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Tips Help me choose my career

Discussion in 'Off Topic' started by Daniel Fernandes, Mar 4, 2017.

  1. Daniel Fernandes

    Daniel Fernandes Android Enthusiast
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    Hi there!
    I am still in school and I am actually stuck on choosing what to become when I grow up. I think you guys can help me out because you have experienced life more than me, and I too have a lot of interest in computers. Heres a bit about me:
    - I like building robots (Arduino) and enjoy creating new algorithms for it, Arduino has to be programmed in C so I learned (and like) programming as well.
    - I spend most of my time on computers, learning more and more stuff about them, I don't put everything to use though.
    - I want to make my own softwares but I doubt my old laptop can handle any compiler. I make batch programs still, cause they don't need compilers.
    - I have an interest in science (only physics actually, I hate chemistry and biology) and space.

    Whatever be my career, it has to do something with computers, so can you please tell me what sort of job I should take up?
     

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  2. svim

    svim Android Expert
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    I really don't know if this is something a bunch of strangers can help you out with, it's such a subjective, personal issue.

    All I can add are a couple of very generalized suggestions. If there are any 'tech' related user groups in your area find one that matches your interests and start going to some of their meetings. Those are often a great place to just absorb knowledge from more experienced brains, plus a good way to build up a social network of potential job contacts related to field you want might want to get into.
    Volunteering is another way to gain experience. With the current wave of budget cuts and the regressive austerity measures being forced onto us as a society there are countless non-profits and small, local businesses looking for badly needed tech support. Target some local organizations and by donating a few hours of labor each week you gain experience while helping out others. And again, you're building up a social network of job contacts. Plus you can also get a better 'feel' for what you do and don't like about a particular job market.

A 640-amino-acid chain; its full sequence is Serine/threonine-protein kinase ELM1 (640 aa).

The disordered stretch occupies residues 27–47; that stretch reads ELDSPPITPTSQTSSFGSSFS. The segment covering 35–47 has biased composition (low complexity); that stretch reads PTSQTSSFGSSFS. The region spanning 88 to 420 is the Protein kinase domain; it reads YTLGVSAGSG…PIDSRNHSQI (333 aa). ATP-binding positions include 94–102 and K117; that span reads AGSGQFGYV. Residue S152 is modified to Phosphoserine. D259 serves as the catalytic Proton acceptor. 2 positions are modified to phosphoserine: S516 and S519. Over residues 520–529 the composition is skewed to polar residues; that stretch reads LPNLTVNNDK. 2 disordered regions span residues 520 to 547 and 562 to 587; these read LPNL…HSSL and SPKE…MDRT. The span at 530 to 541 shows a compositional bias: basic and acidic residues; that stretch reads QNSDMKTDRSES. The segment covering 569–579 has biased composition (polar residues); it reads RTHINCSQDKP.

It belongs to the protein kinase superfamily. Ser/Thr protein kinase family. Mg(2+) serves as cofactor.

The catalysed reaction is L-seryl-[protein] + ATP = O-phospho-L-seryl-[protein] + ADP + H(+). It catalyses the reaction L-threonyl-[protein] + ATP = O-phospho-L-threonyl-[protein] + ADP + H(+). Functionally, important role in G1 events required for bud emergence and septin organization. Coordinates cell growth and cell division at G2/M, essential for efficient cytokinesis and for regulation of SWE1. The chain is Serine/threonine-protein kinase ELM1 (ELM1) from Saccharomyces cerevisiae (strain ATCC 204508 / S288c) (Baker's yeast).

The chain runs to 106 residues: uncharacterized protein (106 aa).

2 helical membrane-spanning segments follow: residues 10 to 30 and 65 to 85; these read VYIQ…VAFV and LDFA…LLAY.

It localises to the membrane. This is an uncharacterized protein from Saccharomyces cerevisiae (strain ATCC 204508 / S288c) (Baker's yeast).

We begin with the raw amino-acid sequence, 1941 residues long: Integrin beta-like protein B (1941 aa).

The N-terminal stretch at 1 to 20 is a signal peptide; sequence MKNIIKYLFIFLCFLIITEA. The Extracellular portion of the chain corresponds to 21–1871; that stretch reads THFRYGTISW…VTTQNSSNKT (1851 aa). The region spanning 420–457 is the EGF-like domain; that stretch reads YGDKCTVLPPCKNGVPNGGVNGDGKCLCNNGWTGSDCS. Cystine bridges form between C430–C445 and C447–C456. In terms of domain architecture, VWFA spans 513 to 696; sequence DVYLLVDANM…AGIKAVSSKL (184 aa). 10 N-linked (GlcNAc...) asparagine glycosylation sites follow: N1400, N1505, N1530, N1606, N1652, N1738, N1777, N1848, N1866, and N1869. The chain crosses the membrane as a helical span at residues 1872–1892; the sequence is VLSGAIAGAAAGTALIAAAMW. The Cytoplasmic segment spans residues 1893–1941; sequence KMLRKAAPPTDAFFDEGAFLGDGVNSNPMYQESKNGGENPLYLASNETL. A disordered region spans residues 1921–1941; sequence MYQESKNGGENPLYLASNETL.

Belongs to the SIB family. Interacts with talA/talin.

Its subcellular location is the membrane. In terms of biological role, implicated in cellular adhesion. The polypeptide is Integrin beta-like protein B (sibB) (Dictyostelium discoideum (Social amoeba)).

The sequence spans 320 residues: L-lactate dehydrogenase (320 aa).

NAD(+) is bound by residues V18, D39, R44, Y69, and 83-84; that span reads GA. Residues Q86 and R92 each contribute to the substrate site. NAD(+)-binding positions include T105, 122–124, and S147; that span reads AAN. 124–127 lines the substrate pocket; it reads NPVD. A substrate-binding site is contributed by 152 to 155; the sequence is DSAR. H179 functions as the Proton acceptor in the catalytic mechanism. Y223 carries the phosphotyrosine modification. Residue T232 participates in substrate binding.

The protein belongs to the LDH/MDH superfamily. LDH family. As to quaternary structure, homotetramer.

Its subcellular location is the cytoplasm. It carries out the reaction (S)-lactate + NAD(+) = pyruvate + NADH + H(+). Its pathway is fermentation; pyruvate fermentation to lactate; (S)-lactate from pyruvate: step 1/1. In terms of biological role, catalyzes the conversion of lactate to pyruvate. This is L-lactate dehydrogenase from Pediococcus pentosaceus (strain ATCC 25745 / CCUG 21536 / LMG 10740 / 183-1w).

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  3. lunatic59

    lunatic59 Moderati ergo sum
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    I can offer you the wisdom of experience and some general observations, but finding your path in this world is up to you.

    First, just because you enjoy doing something doesn't necessarily mean you will enjoy it as a career. Unless you are VERY lucky, you will work for someone else, at least for a while. You will have other things bundled in with the fun part of it like economics (the tiny paycheck) and office politics (working with the jerk in the next cubicle). It can poison you to something you love and then you're stuck.

    Second, the technology field is a moving target. Everything you just learned is out of date in a year or two. Sometimes faster. You have to keep up to remain employable. This means you have to put in the time.